To help pheasants, park the mower

12-19 03 pheasant hunt jw .jpg
Aaron Gross walks behind his dogs Dakota and Bailey while pheasant hunting Friday on public land near Spring Valley.

SPRING VALLEY — As Aaron Gross sat through the Dec. 13 Pheasant Summit in Marshall, he heard about the problems pheasants are facing statewide.

Last Friday, he saw the problems first-hand.

He is the president of the Tri-County Pheasants Forever. On Friday, he hunted two pieces of state land near Spring Valley that PF helped buy and donate to the state for wildlife management areas. With him was Rob Johnson, a fellow PF member.

When driving south on U.S. 63 and along Fillmore County roads, Gross saw ditches that had been mowed short. He saw grass waterways where the grass wasn't much thicker or taller than suburban lawns. He saw wetlands where cattails had been cut down.

He wonder why. "That could have been habitat," he said.


Southeastern Minnesota isn't the only place where you'll find this problem. He regularly drives west for hunting and sees the same thing. "You can drive anywhere in the state and find areas that are overcut or unnecessarily mowed," he said. "Even South Dakota people are doing the same thing. That's not a Minnesota problem — this is a generalized issue with habitat in the pheasant area."

But he also saw what PF and the Department of Natural Resources have done to help birds on the state land, such as with food plots and letting grasses grow. "Getting land like this costs more, but it's permanent," he said.

That's what he's looking for — permanent solutions. The Conservation Reserve Program, which has been credited with greatly helping pheasant numbers, typically involves 10-year contracts. It takes a few years to get former cropland into grass, and sometimes, that vegetation gets too thick for pheasants in the later years of the contract, he said. But land the state owns, or has perpetual easements, can be managed to keep it at its peak, he said. That is "the ideal situation for us," he said.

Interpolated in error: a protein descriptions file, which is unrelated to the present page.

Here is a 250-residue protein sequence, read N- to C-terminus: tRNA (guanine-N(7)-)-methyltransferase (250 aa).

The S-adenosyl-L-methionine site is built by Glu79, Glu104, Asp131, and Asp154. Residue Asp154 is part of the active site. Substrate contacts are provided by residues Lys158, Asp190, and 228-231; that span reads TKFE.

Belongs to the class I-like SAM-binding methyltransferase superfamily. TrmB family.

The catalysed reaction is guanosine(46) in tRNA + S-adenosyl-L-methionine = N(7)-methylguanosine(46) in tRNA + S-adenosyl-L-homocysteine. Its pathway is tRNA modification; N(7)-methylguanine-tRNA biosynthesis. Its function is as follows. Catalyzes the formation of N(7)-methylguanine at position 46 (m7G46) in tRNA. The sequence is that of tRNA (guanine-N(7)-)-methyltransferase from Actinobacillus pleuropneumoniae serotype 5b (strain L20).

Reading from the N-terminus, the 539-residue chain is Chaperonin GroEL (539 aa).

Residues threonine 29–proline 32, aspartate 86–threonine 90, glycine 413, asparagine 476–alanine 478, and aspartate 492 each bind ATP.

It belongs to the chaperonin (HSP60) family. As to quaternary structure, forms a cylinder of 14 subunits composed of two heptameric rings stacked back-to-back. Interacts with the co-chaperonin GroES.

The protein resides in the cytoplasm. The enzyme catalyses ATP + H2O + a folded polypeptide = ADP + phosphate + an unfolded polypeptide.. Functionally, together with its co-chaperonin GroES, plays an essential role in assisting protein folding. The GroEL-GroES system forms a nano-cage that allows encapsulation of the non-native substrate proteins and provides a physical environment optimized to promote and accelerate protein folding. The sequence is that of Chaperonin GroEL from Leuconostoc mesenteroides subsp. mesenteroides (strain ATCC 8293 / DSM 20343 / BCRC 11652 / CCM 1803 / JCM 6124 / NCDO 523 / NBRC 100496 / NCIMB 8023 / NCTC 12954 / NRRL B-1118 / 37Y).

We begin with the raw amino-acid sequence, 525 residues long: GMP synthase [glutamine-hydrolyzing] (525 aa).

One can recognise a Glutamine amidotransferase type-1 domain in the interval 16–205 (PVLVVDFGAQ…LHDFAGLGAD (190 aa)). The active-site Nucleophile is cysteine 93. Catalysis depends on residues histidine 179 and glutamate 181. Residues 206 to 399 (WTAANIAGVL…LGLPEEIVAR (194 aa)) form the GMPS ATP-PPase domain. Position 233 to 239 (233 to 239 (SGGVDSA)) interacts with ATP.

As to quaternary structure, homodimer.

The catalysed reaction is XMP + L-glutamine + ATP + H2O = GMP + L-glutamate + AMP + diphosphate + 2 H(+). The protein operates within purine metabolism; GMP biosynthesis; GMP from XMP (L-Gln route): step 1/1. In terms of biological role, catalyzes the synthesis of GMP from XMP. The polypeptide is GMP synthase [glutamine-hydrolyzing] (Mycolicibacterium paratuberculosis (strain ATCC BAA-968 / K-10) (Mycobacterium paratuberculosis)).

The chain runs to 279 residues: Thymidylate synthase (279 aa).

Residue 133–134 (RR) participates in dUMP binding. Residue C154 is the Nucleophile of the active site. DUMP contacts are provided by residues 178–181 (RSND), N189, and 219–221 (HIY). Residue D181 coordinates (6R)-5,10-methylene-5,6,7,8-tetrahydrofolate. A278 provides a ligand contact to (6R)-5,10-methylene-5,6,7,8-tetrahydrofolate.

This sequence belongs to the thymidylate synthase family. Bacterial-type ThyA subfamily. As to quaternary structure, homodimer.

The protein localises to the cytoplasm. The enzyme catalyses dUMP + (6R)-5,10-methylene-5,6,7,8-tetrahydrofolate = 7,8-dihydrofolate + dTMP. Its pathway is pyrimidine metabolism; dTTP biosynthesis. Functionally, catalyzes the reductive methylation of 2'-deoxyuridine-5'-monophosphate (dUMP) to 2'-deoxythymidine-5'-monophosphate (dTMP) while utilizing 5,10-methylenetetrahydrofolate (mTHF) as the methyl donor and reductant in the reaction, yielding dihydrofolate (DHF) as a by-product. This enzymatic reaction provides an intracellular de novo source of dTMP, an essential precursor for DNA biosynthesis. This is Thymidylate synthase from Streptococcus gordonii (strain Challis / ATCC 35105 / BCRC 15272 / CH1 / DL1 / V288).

Gross applauded some landowners who let their grasses and cattails grow. Maybe it doesn't give the land a manicured look, and yes, it's probably more of a hassle when planting or harvesting. But it means habitat for birds, butterflies, bees and all kinds of wildlife.

When he drove past a DNR scientific and natural area along the highway near Racine, he was thrilled to see the thick stands of tall, brown grasses.

When he and Johnson arrived at the 80-acre Spring Valley Wildlife Management Area north of Spring Valley, they saw food plots Johnson helped plant, cattails and more grass.

Both liked what they saw — pheasant habitat and a way to help clean water and aid other wildlife.

The good habitat, however, didn't guarantee easy hunting. It's December, after all — pheasants that have made it this long in or around public land are smart and wary.


The two began walking the land with three dogs, two retrievers and a pointer. The dogs didn't get birdy very often, and Bailey, the pointer, seldom pointed.

When they left the field, Johnson said he saw three hens and a rooster along a fencerow. And both saw, and shot at, a rooster that flew from its perch high in a pine tree. Neither connected.

"There were birds," Johnson said. "Toby (his dog) was getting pretty birdy on the four birds. That's good."

"That's very good," Gross said.

From there, it was on the new 137-acre Nosek WMA south of Spring Valley; PF also helped buy that and is looking at more land around there, Gross said.

I joined them in that hunt, and we pushed it hard, and so did the dogs. When we came to a marsh with dogwood and willow, we crashed through. We heard a bird flush nearby, but it took a few seconds before we could see it clearly — a hen.

When we went through a long grove of conifers, Gross could hear birds breaking from cover well ahead of him, and even heard a rooster cackle. But we never saw them. He did see spent shotgun shells, so someone had been shooting, he said.

We were tired when we got close to the car, but the three dogs got birdy and somehow, our legs didn't seem as tired as we ran to get into position. Nothing flushed. The bird was long gone.


That was it. No birds, and no questions why. "It's late in the season — those birds are getting smart," Gross said. They are survivors.

But hunting those two pieces of land confirmed what they knew, and heard about in Marshall — habitat, habitat, habitat. Give pheasants a place to survive winter, and nest in spring, and they will come back.

"It was nice to see the population was still there," Gross said.

Rob Johnson, Pheasants Forever

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